Search
  • Emma Tailby

PELVIC FLOOR EXERCISES - HOW AND WHEN?




The best thing about pelvic floor exercises are they are free and can be done anywhere and in any position.


But how do we do them?

Pull in your back passage as if to stop yourself passing wind, imagining your anus moving upwards and forwards towards your pubic bone. Although you’re focussing on moving the back passage the whole muscle will move as the muscle originates at the back of your pelvis. So don’t worry that we’re not pulling in the middle or front – we know that doing this on its own isn’t sufficient to stop urine leaking or prolapse symptoms. We know that working the muscle from it’s origin all the way to it’s insertion, is most effective.

It’s important that you don’t grip with your bottom muscles or legs, or hold your breath when you do this. Seeing a pelvic health physiotherapist to be individually taught how to find the correct muscles and how to isolate them is important.


Longer Pelvic floor holds (aim for a 10 second hold in time)


Start your training by breathing in to prepare and as you breathe out pull in your pelvic floor muscles (exhale on the effort). Now keep breathing naturally as you hold the muscles. Start by holding for up to 10-15 seconds. If you cannot feel the muscle relaxing at the end of the hold you may not have been holding that long, so hold for shorter period the next time. Do this “long hold” as many times in a row as you can until you can feel that the muscle is fatigues and difficult to lift. This could be anywhere between 5 and up to a maximum of 15-20 repetitions.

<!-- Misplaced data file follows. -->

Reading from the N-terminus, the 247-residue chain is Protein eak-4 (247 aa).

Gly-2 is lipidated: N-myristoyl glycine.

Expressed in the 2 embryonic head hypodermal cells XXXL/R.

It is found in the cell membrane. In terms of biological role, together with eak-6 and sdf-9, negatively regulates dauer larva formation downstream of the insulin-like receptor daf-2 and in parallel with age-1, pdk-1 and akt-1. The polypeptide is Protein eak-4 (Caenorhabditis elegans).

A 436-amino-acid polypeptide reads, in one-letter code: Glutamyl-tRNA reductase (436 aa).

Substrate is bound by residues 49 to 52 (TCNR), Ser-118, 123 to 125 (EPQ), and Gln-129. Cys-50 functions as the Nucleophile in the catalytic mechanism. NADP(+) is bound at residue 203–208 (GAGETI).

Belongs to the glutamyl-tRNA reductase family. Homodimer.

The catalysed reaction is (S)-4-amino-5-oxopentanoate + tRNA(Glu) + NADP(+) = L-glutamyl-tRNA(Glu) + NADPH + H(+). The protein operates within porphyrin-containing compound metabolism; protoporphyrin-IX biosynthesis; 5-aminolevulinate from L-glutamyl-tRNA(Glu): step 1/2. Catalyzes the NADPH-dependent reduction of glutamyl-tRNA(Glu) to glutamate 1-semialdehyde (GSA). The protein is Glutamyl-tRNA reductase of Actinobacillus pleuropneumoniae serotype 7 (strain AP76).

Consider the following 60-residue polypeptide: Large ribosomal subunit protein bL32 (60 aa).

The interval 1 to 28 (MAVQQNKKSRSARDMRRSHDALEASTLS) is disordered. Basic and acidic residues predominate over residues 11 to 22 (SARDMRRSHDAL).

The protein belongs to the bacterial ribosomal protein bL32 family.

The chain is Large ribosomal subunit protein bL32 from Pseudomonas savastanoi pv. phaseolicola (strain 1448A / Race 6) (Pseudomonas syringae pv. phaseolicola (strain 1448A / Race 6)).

Quick Pelvic Floor contractions (aim for 10)


After a few moments of rest then try “quick snaps” where you draw the muscle in quickly, briefly hold then fully relax. Ensure to pause before you snap up again to allow the muscle to fully relax. Again, do this as many times in a row as you can, to a maximum of 15-20 repetitions.

Evidence shows it takes 3 to 5 months of doing pelvic floor exercises 3 times a day to notice a significant difference.

Remembering to do it can be difficult. There’s is a great app called Squeezy which can help you to remember, or you could put a reminder on your phone/post it notes around the house.

It’s important to get a thorough examination from a qualified pelvic health physiotherapist or your doctor. Not all pelvic floor problems are solved by doing pelvic floor exercises – if you have pelvic pain or a tight muscle then doing exercises can make things feel worse. !

Good luck and happy squeezing


Emma x